Actually, no one ever "learns" to compose in the way we might think.
Every composer is self-taught in the truest sense.
A few things to think about:
1. Sometimes a composition is born from "doodling," and at other times it
is an expression of an emotion into sound.
2. Unless we’re taking the basic musical material from another piece, the birth of a composition is mysterious. It often just "comes to us."
3. At some point in every composition, the music begins to sound a little stale. It begins to lose energy. See if you can identify these spots when you're composing, and introduce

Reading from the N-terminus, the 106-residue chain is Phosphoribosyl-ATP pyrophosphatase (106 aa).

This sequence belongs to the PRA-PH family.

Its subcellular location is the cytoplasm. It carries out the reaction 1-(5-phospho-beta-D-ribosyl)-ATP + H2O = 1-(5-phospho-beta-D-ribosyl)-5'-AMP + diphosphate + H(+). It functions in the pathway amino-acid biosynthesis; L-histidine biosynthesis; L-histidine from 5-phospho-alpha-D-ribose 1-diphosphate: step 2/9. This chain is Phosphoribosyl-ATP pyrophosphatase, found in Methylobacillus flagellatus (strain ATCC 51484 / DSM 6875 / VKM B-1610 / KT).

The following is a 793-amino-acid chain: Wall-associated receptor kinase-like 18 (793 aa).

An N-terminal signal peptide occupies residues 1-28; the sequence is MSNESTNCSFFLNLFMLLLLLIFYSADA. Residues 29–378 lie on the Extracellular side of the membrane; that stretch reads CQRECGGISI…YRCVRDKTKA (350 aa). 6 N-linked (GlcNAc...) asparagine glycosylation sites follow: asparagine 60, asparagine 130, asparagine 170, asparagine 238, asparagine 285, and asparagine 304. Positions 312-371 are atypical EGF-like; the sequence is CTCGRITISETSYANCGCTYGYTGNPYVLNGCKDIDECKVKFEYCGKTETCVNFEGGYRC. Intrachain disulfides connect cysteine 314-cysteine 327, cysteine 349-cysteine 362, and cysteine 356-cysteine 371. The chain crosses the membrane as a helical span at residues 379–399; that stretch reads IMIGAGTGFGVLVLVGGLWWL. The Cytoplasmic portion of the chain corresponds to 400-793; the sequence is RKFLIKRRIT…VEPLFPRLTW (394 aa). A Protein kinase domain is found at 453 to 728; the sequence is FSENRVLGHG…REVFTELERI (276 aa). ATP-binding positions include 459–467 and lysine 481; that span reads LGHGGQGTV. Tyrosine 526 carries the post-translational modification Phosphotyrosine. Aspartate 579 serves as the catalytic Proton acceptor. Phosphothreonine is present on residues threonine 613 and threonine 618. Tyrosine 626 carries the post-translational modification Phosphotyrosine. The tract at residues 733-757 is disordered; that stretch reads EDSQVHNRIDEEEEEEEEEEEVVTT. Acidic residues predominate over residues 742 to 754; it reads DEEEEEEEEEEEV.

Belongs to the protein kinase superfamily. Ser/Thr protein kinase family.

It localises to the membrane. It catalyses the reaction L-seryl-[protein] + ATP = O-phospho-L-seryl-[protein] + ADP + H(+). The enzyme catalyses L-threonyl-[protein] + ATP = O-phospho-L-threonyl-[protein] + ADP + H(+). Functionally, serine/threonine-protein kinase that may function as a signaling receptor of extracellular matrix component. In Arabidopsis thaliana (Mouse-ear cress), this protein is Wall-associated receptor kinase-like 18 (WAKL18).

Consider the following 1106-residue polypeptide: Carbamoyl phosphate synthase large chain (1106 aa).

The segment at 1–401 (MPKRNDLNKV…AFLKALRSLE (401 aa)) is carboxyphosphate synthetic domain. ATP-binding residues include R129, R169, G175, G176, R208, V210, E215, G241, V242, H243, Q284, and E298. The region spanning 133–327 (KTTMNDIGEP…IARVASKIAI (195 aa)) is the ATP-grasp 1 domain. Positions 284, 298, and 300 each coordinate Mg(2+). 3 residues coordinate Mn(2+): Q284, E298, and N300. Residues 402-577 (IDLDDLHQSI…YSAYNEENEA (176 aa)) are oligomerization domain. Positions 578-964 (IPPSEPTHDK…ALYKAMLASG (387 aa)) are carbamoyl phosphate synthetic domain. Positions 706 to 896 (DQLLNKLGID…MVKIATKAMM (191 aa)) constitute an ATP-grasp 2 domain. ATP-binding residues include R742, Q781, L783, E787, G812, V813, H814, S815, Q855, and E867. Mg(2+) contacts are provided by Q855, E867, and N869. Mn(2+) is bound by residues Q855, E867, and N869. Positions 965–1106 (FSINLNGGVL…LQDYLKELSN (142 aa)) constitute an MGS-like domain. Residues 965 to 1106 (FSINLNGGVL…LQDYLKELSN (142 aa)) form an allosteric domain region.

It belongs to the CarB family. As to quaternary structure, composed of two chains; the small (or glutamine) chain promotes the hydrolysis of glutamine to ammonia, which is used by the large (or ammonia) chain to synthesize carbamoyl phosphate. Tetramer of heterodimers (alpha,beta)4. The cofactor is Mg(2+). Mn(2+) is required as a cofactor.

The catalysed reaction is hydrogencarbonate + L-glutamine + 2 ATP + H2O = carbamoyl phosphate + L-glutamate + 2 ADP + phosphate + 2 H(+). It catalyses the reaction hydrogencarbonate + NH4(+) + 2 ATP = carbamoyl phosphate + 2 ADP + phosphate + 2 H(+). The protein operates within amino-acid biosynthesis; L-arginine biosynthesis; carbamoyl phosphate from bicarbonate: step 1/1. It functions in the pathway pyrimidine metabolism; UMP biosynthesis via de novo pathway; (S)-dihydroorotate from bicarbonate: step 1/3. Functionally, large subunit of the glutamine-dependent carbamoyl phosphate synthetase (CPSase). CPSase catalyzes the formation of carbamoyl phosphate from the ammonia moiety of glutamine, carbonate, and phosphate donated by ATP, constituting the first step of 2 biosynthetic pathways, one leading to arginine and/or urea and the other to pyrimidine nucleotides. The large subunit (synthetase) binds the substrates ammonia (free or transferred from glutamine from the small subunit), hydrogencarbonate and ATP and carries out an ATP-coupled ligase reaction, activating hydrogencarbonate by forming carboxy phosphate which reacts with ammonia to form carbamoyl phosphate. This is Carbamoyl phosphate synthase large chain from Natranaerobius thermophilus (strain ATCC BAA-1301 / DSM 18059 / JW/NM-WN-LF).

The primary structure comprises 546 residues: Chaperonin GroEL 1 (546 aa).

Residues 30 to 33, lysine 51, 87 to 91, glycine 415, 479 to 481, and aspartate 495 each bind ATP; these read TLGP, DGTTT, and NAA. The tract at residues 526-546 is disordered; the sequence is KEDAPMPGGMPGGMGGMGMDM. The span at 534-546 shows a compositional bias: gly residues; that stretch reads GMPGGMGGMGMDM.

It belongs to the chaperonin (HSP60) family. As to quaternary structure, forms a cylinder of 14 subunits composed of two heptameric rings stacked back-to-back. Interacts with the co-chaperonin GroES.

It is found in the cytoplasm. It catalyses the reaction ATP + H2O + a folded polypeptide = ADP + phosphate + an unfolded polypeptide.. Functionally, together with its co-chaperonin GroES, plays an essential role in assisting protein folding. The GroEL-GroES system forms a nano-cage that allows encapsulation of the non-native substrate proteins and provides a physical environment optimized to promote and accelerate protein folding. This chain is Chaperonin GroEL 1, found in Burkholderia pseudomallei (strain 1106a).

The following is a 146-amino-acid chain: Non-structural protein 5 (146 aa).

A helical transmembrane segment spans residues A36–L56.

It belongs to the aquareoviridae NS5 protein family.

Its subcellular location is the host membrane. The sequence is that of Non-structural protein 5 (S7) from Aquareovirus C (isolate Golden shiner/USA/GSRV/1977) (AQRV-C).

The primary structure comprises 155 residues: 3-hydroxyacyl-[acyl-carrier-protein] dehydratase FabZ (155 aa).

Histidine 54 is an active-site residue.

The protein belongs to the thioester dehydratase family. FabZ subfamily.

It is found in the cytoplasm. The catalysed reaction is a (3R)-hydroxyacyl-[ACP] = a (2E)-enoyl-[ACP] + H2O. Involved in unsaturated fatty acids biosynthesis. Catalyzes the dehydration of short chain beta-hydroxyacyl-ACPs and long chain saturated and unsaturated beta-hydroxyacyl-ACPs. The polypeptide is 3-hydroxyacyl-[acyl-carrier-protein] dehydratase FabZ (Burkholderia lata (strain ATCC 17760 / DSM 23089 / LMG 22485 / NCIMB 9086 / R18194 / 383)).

something different there. It can be a subtle difference, like a slightly
different rhythm in the melody or a new harmony. Or it can be a bigger difference, like a contrasting section of music.
This third point is bigger than it may seem at first, and it’s a key to understanding much of the great music we hear by Bach, Beethoven, The Beatles, and Miles Davis, among others.
Dig deep into these ideas, as well as your own ideas about composing. The more we become interested in the process of composing, whatever that may mean to each of us, the more rewarding the experience can become.
Good luck with your music!
You may enjoy my Flowing Water ebook. Here it is: